mensah demary’s previous Liner Notes columns for The Butter can be found here.
“I know everything,” Kendrick Lamar says in the track “Momma,” from his new album To Pimp a Butterfly. “I know Compton, I know street shit, I know everything that’s conscious…I know wisdom, I know bad religion, I know good karma, I know everything, I know history, I know the universe works mentally…I know everything.”
I don’t know what Kendrick knows. I know what I see on Twitter, and I know other writers are digging into what Kendrick knows. Does he know enough? Does he comprehend the politics of his album cover, a gaggle of black men in front of the White House, dead white man splayed with eyes X’d out? Where are the black women on the album cover? Where are the black women in the music, in the stories? Does he know the impact of black women? The history of black women? How they’re erased from revolutions? How black women launched “Black Lives Matter” but see themselves cleaved from the narrative? Does he know that?
What does he know, exactly? What are these respectability politics he’s spewing? What does he mean when he says, “So why did I weep when Trayvon Martin was in the street, when gangbanging made me kill a nigga blacker than me? Hypocrite!” in “The Blacker the Berry”? What does he know? Does he know anything? Can he survive roundtable debates on CNN with members of the new black intelligentsia or is he just a Compton rapper with a library card?
I’m not interested in knowing what Kendrick knows and doesn’t know. What I know is this: To Pimp a Butterfly is a black album. As black as D’Angelo’s Black Messiah. The blackest rap album in over a decade. Rion Scott tweeted: “I used to say Good Kid was a pastiche of every major rap genre except pro-black/political rap, then this nigga made an entire album as black as a Dead Prez/Public Enemy/Wesley Snipes collab.”
I don’t know if this album is the return of true hip-hop or the wayward project of a confused young man. I don’t know why Kendrick has eschewed a safe lane of dope beats, dope rhymes, a few guest verses here and there, for gray territory. I don’t know all the reasons why this album sounds the way it does, the way it jams funk and jazz and hip-hop and soul and gospel and afrobeat together, sometimes with mixed results.
I don’t know what others hear. This is not a perfect album. It is not a classic a mere week into its release. It has faults. It contains the many sounds of a young man who hasn’t found his own sound. The funk of “King Kunta” and “Wesley’s Theory” meshes well with his delivery, his vocals. His vocals, his delivery are malleable and fluid—clear signs of a gifted emcee—which lend themselves to experimentation. The high-pitched voice deployed in “Hood Politics” should be shelved for good. His rapid-fire flow allows him to rap in front of big-band jazz tracks, such as the interlude “For Free?” but he sounds less like an emcee, less like a spoken word artist, more like a 1920s-era scat singer. The track, the style, sounds out of place, particularly anachronistic in an album that’s more afrofuturist in its construction than a mere homage to past sounds.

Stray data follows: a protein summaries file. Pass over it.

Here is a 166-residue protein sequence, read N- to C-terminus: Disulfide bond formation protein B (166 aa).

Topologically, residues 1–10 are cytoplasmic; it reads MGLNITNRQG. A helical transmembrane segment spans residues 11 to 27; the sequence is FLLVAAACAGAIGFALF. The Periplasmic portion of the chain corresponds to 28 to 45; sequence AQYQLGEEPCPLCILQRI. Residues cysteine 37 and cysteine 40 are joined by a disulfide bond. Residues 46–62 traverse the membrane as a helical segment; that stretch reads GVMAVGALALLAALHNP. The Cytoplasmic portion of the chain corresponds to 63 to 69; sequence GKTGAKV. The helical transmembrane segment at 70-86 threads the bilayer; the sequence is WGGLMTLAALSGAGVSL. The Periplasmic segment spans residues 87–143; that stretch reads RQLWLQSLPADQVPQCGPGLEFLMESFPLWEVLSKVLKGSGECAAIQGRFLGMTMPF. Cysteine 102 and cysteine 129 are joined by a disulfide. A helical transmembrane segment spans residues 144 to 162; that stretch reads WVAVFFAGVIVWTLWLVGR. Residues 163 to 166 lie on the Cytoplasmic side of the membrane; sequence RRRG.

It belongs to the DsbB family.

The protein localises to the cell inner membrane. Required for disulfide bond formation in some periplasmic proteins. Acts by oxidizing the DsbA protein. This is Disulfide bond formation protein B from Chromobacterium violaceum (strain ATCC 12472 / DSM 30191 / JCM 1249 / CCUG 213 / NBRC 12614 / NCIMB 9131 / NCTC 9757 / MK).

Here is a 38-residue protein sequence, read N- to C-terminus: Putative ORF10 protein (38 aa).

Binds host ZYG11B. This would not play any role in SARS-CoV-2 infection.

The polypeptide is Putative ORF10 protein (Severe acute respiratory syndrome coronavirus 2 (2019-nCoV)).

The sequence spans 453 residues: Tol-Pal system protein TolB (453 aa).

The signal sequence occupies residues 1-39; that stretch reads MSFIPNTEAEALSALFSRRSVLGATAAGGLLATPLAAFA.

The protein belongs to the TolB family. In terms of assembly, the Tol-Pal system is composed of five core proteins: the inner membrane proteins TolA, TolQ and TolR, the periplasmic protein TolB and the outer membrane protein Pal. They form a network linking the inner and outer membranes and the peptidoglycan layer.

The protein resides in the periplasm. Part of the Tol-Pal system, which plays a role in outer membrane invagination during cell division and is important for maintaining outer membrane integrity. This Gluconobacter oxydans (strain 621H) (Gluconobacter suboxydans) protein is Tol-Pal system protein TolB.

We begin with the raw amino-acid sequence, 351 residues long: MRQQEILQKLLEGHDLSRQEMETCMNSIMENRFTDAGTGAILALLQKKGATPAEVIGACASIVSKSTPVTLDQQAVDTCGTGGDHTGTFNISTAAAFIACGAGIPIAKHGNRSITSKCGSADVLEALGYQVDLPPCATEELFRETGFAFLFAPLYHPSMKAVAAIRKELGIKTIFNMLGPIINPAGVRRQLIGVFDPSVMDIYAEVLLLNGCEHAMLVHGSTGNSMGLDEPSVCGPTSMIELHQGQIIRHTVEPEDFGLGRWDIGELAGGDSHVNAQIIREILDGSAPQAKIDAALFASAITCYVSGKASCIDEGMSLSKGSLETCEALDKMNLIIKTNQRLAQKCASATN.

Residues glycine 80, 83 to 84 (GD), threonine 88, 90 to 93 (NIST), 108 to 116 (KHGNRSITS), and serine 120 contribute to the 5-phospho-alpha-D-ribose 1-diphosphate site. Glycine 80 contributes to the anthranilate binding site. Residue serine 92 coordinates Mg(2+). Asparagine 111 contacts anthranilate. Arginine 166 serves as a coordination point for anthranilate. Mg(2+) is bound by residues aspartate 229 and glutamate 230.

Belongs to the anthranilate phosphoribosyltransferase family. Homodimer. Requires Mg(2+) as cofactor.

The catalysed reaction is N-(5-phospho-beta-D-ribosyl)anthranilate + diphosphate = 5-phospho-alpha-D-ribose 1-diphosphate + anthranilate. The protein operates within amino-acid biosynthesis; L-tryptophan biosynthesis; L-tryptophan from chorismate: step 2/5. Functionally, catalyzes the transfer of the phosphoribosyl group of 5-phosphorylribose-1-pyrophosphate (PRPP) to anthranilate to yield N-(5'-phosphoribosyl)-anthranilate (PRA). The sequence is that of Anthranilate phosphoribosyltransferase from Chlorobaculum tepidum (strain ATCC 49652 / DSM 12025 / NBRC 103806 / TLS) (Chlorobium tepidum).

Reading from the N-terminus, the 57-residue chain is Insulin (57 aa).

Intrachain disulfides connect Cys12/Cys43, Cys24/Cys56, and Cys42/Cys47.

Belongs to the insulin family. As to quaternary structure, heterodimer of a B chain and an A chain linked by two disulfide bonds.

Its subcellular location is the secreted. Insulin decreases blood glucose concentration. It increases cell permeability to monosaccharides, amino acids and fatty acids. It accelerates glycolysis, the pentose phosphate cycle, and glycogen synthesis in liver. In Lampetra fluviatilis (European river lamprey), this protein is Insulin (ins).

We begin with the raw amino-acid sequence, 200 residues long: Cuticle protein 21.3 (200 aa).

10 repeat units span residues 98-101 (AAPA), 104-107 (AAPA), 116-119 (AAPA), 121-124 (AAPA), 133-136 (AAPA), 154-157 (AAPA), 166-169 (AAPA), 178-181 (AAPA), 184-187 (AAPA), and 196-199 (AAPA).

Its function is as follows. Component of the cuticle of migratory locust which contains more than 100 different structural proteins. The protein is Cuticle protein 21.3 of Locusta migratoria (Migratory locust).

The exclusion of black women is telling. What it tells, I don’t know, but I know what it’s like to be a young black man, getting older, becoming more aware, more conscious, yet not knowing where black women fit in his life beyond mother, grandmother, a sister maybe, a few aunties. Still, the narrative of To Pimp a Butterfly leaves little space for black women (word to Afrolicious). How do you propose to uplift and lead a people with half of its citizens largely ignored? Why is it 2015 and yet we still have to address this question? It’s all of us, or none of us. This much, I know.
I don’t know why Kendrick’s stories leave little space for black women, but I know what Kendrick is attempting here. “The American way of life has failed,” wrote James Baldwin, “to make people happier or to make them better. We are very cruelly trapped between what we would like to be and what we actually are. And we cannot possibly become what we would like to be until we are willing to ask ourselves just why the lives we lead on this continent are mainly so empty, so tame, and so ugly.”